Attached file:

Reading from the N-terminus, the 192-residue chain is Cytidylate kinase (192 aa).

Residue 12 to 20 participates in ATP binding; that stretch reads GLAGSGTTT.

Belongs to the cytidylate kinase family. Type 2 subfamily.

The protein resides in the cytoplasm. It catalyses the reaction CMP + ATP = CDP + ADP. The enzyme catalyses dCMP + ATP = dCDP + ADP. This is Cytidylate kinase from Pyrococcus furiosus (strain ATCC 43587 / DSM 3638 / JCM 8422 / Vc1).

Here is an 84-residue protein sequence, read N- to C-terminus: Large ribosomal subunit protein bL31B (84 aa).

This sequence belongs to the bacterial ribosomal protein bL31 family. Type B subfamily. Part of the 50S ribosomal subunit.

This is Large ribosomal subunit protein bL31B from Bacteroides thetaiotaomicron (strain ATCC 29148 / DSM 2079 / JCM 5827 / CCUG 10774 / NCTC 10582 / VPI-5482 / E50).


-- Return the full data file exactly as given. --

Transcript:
Reading from the N-terminus, the 192-residue chain is Cytidylate kinase (192 aa).

Residue 12 to 20 participates in ATP binding; that stretch reads GLAGSGTTT.

Belongs to the cytidylate kinase family. Type 2 subfamily.

The protein resides in the cytoplasm. It catalyses the reaction CMP + ATP = CDP + ADP. The enzyme catalyses dCMP + ATP = dCDP + ADP. This is Cytidylate kinase from Pyrococcus furiosus (strain ATCC 43587 / DSM 3638 / JCM 8422 / Vc1).

Here is an 84-residue protein sequence, read N- to C-terminus: Large ribosomal subunit protein bL31B (84 aa).

This sequence belongs to the bacterial ribosomal protein bL31 family. Type B subfamily. Part of the 50S ribosomal subunit.

This is Large ribosomal subunit protein bL31B from Bacteroides thetaiotaomicron (strain ATCC 29148 / DSM 2079 / JCM 5827 / CCUG 10774 / NCTC 10582 / VPI-5482 / E50).